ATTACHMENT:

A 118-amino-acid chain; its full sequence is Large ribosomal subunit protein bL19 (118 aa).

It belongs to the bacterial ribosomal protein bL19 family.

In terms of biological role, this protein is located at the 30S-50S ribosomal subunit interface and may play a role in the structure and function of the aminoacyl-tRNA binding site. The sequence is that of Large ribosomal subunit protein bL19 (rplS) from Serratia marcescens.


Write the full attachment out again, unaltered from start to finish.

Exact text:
A 118-amino-acid chain; its full sequence is Large ribosomal subunit protein bL19 (118 aa).

It belongs to the bacterial ribosomal protein bL19 family.

In terms of biological role, this protein is located at the 30S-50S ribosomal subunit interface and may play a role in the structure and function of the aminoacyl-tRNA binding site. The sequence is that of Large ribosomal subunit protein bL19 (rplS) from Serratia marcescens.